Change orders – those sometimes inevitable and unavoidable changes in the plans after construction on a project already begins – are the frequent source of litigation.
Disputes often start because the owner, the contractor, the developer, investors or even the architect involved in a project can end up in a mess through poor communication. That can lead to major disputes about whether certain materials were included in the original bid, what additional time was to be allotted for any changes and what compensation is to be added for the additional work.
So, how do you avoid a legal mess from a change order? Make sure that every change order you have includes the following things before you sign off:
A clear description of the requested changes
This should include a description of how the change differs from the original contract, whether major or minor. Include such details as to the size, location, materials and anything else relevant to the changes.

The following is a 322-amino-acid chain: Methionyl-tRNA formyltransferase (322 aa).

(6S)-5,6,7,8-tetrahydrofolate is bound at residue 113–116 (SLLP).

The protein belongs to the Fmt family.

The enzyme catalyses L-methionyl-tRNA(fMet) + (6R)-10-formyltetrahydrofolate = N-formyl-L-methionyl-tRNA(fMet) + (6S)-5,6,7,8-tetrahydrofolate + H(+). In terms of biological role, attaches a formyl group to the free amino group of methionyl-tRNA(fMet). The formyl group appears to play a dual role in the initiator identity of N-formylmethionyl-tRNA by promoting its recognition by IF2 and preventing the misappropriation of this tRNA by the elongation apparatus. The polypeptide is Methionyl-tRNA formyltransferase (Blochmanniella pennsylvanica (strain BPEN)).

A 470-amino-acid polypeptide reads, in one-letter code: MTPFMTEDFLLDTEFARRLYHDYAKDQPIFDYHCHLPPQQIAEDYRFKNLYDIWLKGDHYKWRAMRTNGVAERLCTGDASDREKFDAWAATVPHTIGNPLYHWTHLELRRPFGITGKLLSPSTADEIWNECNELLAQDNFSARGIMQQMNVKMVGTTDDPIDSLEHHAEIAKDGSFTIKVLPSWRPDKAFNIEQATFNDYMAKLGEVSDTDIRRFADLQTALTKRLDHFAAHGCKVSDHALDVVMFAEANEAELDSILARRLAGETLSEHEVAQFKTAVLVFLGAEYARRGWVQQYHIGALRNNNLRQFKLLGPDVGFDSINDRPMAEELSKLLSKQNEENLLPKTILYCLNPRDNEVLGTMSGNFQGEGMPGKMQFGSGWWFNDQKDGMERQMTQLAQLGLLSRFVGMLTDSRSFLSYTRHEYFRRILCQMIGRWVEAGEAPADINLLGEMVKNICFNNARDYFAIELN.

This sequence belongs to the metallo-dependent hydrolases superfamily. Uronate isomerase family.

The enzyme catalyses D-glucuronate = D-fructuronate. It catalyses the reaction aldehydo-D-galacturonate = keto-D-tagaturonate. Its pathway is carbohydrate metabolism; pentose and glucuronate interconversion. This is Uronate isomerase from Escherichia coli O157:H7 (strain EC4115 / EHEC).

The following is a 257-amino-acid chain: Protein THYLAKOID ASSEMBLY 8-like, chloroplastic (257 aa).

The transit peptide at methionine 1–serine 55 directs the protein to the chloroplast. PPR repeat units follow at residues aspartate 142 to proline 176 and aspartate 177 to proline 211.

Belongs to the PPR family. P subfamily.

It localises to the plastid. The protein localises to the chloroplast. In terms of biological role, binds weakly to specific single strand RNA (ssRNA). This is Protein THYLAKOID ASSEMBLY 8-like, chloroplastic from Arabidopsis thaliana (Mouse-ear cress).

A statement of the contractual basis for the change
Perhaps there were mistakes in the architect’s original drawings, or there were obstructions that couldn’t be predicted that now affect the project’s overall design. Maybe there’s a supply shortage on the materials that were supposed to be used, or a labor shortage that’s going to slow down the work.
A summary of the costs associated with the proposed change
Costs can be manifold. A change in materials could be negligible – or they could be astronomical. A change in the way something has to be constructed (especially if the contractor has to work around a major obstacle) can be huge. Subcontractors, too, may need to be paid more for their services.
An estimate of how the project’s timeline will be affected by the change
Construction projects often have shifting timelines, but change orders should reflect any estimated delays they may cause.
When change orders lead to legal woes, make sure that you’re as proactive as possible about your options.